IoT devices are proliferating quickly—by the end of 2021, more than 35 billion IoT devices will be installed around the world. The data they produce can understandably tell us a considerable amount about how we live, enabling a wide array of improvements to service delivery and customer experience. Though still at the early stages of its integration into data operations (and our lives in general), IoT data analytics already provides some very interesting examples of its potential.
These use cases range across virtually all areas of industry and, as data operations become more streamlined and effective in dealing with masses of data, are only a sign of things to come. Currently, the biggest obstacles to fully utilizing IoT data analytics are the costs and speed of storing, processing, and analyzing the extensive flows of data from distributed IoT devices. Despite these issues, we’ll take a look at some of the most important areas where IoT data analytics are proving to be valuable.
Nine IoT data analytics use cases
For manufacturers, utility service providers, and any other industry that uses large critical machinery or equipment, IoT sensors can measure the wear and tear of the machinery. The resulting analytics combine metrics such as load, usage, material throughputs, temperature, and other stressors to identify and schedule maintenance visits. Per McKinsey, using IoT data analytics for predictive maintenance can reduce maintenance costs by 40% and equipment downtime by 50%.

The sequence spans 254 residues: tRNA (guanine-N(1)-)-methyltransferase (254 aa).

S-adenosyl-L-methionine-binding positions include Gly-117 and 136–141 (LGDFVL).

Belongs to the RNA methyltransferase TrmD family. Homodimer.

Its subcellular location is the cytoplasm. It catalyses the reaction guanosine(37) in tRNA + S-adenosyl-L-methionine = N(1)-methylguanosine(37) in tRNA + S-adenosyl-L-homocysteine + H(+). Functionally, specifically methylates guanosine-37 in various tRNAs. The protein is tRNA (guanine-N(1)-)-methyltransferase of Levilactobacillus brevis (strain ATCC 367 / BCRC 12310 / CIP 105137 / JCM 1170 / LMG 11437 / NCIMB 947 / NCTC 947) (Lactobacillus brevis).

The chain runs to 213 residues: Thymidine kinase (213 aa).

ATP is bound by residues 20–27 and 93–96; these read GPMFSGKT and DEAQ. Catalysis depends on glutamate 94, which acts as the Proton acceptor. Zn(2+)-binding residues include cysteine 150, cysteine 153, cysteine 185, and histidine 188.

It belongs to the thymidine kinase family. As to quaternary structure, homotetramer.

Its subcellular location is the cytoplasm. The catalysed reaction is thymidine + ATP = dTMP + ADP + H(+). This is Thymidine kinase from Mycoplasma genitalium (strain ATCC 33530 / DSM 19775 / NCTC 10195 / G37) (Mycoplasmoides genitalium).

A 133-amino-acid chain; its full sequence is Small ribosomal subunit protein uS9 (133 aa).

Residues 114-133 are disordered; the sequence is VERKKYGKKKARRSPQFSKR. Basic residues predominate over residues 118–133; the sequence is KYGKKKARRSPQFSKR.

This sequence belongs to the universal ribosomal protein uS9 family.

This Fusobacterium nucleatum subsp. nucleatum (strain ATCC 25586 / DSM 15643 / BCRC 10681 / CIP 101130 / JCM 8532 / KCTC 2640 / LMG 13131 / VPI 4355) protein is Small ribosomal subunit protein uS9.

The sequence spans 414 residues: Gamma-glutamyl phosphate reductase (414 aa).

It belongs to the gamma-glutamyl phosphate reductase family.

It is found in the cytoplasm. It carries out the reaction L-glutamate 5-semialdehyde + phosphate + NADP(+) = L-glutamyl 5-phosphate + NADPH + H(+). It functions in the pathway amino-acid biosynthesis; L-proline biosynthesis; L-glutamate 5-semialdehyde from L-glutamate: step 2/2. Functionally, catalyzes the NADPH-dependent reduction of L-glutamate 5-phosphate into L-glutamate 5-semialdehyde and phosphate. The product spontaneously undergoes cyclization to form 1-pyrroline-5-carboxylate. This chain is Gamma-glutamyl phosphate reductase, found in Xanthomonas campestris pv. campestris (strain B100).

Reduced energy consumption is one of the key advantages that smart home devices and systems, such as Google Nest, deliver for users. By creating a centralized dashboard where homeowners can easily view all their energy usage, they can identify and optimize their energy consumption. When combined with smart metering, analytics can happen in bother directions. That is to say, energy providers can use the data to customize tailor-made packages to meet specific users’ needs.
Improving customer experience
Businesses are naturally turning to data insights to understand how customers interact with a product or service and how to improve their experience. There are numerous ways to use IoT data analytics in the context of improving business offerings. In one example, AGT International analyzed fan movements, reactions, and heatmaps at basketball games. They then used this data to optimize seating placement and facility access, overall improving fans’ gameday experience.
Supply chain management
Small, cheap, and powerful IoT sensors have a big impact on how supply chains work. By being able to track not only the exact location of goods but also their travel speed and storage conditions, such as ambient temperature, humidity, and light, organizations can use IoT data analytics to ensure their products arrive on time and in optimal condition.
Remote IoT devices already help improve patient outcomes with features like insulin monitoring and fall detection. With IoT data analytics, health service delivery can be improved even further. As more insights are gained into certain conditions and the effectiveness of certain medications, medical practitioners can use IoT data analytics to modify or improve current treatment plans.